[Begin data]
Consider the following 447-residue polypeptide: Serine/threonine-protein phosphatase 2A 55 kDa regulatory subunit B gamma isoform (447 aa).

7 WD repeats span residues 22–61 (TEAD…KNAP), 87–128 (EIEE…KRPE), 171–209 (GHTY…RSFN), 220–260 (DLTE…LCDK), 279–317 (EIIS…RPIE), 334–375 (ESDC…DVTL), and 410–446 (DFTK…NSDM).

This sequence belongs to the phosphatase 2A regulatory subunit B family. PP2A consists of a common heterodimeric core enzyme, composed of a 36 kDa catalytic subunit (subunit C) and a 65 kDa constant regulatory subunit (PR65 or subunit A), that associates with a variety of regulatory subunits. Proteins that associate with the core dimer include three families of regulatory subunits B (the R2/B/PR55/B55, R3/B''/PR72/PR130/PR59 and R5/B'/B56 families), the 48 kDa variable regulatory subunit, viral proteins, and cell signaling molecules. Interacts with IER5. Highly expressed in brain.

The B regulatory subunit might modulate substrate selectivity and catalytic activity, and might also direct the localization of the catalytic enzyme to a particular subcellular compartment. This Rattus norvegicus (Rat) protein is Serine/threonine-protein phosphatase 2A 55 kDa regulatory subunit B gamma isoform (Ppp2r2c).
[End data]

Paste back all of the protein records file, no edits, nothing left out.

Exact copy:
Consider the following 447-residue polypeptide: Serine/threonine-protein phosphatase 2A 55 kDa regulatory subunit B gamma isoform (447 aa).

7 WD repeats span residues 22–61 (TEAD…KNAP), 87–128 (EIEE…KRPE), 171–209 (GHTY…RSFN), 220–260 (DLTE…LCDK), 279–317 (EIIS…RPIE), 334–375 (ESDC…DVTL), and 410–446 (DFTK…NSDM).

This sequence belongs to the phosphatase 2A regulatory subunit B family. PP2A consists of a common heterodimeric core enzyme, composed of a 36 kDa catalytic subunit (subunit C) and a 65 kDa constant regulatory subunit (PR65 or subunit A), that associates with a variety of regulatory subunits. Proteins that associate with the core dimer include three families of regulatory subunits B (the R2/B/PR55/B55, R3/B''/PR72/PR130/PR59 and R5/B'/B56 families), the 48 kDa variable regulatory subunit, viral proteins, and cell signaling molecules. Interacts with IER5. Highly expressed in brain.

The B regulatory subunit might modulate substrate selectivity and catalytic activity, and might also direct the localization of the catalytic enzyme to a particular subcellular compartment. This Rattus norvegicus (Rat) protein is Serine/threonine-protein phosphatase 2A 55 kDa regulatory subunit B gamma isoform (Ppp2r2c).